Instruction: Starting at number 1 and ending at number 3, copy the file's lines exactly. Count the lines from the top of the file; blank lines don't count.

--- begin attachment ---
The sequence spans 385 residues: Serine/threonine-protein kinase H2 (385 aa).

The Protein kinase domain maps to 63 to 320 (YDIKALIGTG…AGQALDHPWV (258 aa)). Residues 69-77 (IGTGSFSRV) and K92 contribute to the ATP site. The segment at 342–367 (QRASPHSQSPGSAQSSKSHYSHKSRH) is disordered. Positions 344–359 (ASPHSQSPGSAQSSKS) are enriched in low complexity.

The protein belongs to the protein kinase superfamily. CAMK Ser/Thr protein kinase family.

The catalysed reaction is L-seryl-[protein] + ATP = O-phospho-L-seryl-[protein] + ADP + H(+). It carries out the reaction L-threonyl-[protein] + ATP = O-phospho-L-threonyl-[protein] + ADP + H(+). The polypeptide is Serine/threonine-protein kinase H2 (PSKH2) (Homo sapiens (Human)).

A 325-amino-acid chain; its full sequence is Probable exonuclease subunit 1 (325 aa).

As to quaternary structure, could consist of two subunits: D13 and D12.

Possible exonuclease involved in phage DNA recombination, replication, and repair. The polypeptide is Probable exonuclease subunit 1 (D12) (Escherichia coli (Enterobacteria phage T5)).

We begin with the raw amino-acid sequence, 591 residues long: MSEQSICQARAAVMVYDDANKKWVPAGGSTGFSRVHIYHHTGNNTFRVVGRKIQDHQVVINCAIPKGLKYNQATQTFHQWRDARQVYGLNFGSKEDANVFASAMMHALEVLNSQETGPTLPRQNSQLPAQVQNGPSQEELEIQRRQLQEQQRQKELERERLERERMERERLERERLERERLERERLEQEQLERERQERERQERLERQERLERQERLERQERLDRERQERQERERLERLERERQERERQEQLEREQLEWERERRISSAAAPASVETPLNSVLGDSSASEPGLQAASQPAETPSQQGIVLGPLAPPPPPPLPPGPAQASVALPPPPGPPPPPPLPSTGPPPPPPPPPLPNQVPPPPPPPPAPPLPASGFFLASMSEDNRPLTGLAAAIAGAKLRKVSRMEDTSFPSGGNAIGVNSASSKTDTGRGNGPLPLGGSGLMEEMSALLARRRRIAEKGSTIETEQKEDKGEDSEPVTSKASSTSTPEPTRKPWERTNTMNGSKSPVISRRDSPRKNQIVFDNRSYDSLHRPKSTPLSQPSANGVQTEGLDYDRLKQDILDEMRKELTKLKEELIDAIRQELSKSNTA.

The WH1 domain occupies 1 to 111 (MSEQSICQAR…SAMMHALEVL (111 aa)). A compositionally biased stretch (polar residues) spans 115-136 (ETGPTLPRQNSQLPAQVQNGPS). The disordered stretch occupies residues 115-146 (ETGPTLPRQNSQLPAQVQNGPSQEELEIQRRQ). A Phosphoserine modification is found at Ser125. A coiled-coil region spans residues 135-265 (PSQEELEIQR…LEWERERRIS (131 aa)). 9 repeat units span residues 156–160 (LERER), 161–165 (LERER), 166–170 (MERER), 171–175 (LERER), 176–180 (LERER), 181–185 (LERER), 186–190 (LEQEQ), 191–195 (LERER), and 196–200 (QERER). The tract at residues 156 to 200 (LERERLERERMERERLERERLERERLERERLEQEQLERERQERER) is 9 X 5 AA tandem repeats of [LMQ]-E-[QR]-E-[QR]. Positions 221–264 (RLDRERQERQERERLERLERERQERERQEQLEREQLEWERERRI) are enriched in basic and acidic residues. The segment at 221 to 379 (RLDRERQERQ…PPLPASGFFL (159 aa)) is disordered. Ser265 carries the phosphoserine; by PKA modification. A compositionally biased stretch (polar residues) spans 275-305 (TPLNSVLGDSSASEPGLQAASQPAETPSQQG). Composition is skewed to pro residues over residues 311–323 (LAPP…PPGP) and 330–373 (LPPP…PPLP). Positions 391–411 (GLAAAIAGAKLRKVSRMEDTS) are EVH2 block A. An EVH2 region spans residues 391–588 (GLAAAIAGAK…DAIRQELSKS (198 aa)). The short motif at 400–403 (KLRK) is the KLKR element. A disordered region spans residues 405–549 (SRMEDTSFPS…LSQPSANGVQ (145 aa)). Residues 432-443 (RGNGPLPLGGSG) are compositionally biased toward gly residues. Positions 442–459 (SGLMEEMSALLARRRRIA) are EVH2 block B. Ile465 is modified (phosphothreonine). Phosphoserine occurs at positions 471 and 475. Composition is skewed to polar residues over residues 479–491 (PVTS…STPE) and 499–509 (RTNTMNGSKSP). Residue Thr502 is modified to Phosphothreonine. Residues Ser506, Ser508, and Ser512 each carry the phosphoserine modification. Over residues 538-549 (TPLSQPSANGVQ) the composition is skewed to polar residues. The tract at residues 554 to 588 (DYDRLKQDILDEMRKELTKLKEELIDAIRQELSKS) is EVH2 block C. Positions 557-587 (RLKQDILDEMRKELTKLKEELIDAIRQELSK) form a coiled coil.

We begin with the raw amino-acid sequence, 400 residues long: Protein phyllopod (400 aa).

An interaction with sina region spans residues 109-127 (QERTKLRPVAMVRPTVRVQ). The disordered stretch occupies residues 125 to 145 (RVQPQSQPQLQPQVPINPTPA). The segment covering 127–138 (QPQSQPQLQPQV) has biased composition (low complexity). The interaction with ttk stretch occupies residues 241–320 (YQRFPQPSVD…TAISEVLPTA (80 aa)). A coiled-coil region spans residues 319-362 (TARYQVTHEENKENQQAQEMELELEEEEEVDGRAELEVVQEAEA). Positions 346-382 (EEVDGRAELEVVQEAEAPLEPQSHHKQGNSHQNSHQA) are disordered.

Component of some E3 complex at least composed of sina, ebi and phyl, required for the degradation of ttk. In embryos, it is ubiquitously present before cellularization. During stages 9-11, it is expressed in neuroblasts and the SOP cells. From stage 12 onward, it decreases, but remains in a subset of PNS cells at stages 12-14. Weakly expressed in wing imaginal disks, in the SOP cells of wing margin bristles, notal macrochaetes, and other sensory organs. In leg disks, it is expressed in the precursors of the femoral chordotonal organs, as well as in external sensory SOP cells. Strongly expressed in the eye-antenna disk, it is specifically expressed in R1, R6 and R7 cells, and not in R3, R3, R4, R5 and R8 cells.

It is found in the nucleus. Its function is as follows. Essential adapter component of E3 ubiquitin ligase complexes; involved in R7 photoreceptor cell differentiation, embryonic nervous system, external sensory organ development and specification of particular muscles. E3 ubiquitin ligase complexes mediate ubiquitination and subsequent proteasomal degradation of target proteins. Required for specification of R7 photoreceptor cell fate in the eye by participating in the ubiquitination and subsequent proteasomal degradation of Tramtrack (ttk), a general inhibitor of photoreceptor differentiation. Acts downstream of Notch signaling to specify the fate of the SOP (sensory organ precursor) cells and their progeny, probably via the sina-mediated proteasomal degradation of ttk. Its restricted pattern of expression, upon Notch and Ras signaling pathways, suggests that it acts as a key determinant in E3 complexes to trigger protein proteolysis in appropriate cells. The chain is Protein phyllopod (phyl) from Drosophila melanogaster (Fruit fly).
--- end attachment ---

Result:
The sequence spans 385 residues: Serine/threonine-protein kinase H2 (385 aa).

The Protein kinase domain maps to 63 to 320 (YDIKALIGTG…AGQALDHPWV (258 aa)). Residues 69-77 (IGTGSFSRV) and K92 contribute to the ATP site. The segment at 342–367 (QRASPHSQSPGSAQSSKSHYSHKSRH) is disordered. Positions 344–359 (ASPHSQSPGSAQSSKS) are enriched in low complexity.

The protein belongs to the protein kinase superfamily. CAMK Ser/Thr protein kinase family.